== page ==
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Isolated bilateral simplex ureteric ectopia: Bladder capacity as an indicator of continence outcome

Stavrinides, V; Charlesworth, P; Wood, D; Desai, D; Cherian, A; Mushtaq, I; Cuckow, P; (2017) Isolated bilateral simplex ureteric ectopia: Bladder capacity as an indicator of continence outcome. Journal of Pediatric Urology , 13 (5) 493.e1-493.e9. 10.1016/j.jpurol.2016.12.032. Green open access

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Abstract

INTRODUCTION: Isolated bilateral simplex ectopic ureters (BSEUs) are rare but pose a therapeutic challenge: ureteric reimplantation alone does not accomplish continence in all. Identifying the patients needing additional procedures for continence early could prevent multiple operations. OBJECTIVE: Potential preoperative indicators for postoperative continence are explored in eight BSEU girls without cloacal, anorectal, or spinal anomalies. STUDY DESIGN: With institutional approval, all patients with BSEU between 1985 and 2012 were retrospectively reviewed. Cystoscopy determined the site of ureteric ectopia (6 of 16 at the bladder neck [BN], 5 of 16 below the BN, and 5 of 16 in the distal urethra). Bladders were assessed by a combination of ultrasound, urodynamics, micturating cystourethrogram, cystoscopic, and intraoperative observations. Expected bladder capacity for age (EBCA) was calculated by 30 ml + (30 ml × age in years) or 38 ml + (2.5 ml × age in months) for children greater or less than 2 years, respectively. Continence outcomes were appraised at a minimum of 4 years. The small number of patients precludes credible statistical analysis and therefore raw data are presented. RESULTS: Patients underwent cross-trigonal ureteric reimplantation at 1–5.5 years, in five without BN surgery and in three with a Young–Dees–Leadbetter BN tightening. Of those without BN surgery at reimplantation, four achieved satisfactory continence for their age, but one has had multiple procedures culminating in BN closure, ileocystoplasty, and Mitrofanoff. Among the BN-tightening group, one was in nappies at 4 years, one had residual stress incontinence after two further BN injections, and one proceeded to artificial urinary sphincter after two BN injections. Five patients had significant renal impairment. DISCUSSION: Patients with satisfactory continence after reimplantation alone and those needing further procedures tended to differ in their preoperative observations of bladder capacity and apparent BN competence. This study suggests preoperative observations of an empty bladder on serial ultrasound and/or a wide-open BN with small or even moderate bladder capacity at cystoscopy to indicate the need for BN surgery. In contrast, children with bladder filling to at least 30% of expected bladder capacity for age on preoperative ultrasound or apposition of the BN at cystoscopy may achieve satisfactory continence after ureteric reimplantation alone. Bladder capacity as an indicator of BN competence can also be correlated to continence outcomes in previously published series. Polyuria associated with renal impairment can exacerbate the challenge for continence. CONCLUSION: Preoperative bladder capacity appears to be an indicator of inherent BN function and a thorough assessment of the urinary tract by cystoscopy, ultrasound, micturating cystourethrogram, and functional imaging may guide the surgeon on the need for BN surgery at the time of ureteric reimplantation. Where continence remains elusive, patients should be counselled that a further BN injection is occasionally of value although more significant BN procedures are required for most.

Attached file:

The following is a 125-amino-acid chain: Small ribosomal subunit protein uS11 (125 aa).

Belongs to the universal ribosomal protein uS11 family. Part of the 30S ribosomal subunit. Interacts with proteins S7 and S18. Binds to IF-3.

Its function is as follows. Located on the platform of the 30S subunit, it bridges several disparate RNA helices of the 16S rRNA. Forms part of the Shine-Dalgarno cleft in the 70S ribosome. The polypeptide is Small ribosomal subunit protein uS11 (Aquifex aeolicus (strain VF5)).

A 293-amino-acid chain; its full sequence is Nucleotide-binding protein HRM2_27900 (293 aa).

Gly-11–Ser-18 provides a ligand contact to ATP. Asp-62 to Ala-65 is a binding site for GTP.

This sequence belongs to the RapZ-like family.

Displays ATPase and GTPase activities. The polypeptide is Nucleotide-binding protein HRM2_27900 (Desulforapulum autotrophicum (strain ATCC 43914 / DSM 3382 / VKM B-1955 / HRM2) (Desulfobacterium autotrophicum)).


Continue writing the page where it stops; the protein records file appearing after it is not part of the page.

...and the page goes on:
Type: Article
Title: Isolated bilateral simplex ureteric ectopia: Bladder capacity as an indicator of continence outcome
Open access status: An open access version is available from UCL Discovery
DOI: 10.1016/j.jpurol.2016.12.032
Publisher version: http://dx.doi.org/10.1016/j.jpurol.2016.12.032
Language: English
Additional information: This version is the author accepted manuscript. For information on re-use, please refer to the publisher’s terms and conditions.
Keywords: Bilateral ectopia, Ectopic ureter, Simplex system, Urinary incontinence, Bladder neck reconstruction
UCL classification: UCL
UCL > Provost and Vice Provost Offices > School of Life and Medical Sciences
UCL > Provost and Vice Provost Offices > School of Life and Medical Sciences > Faculty of Medical Sciences
UCL > Provost and Vice Provost Offices > School of Life and Medical Sciences > Faculty of Medical Sciences > Div of Surgery and Interventional Sci
UCL > Provost and Vice Provost Offices > School of Life and Medical Sciences > Faculty of Medical Sciences > Div of Surgery and Interventional Sci > Department of Targeted Intervention
URI: https://discovery.ucl.ac.uk/id/eprint/10048117
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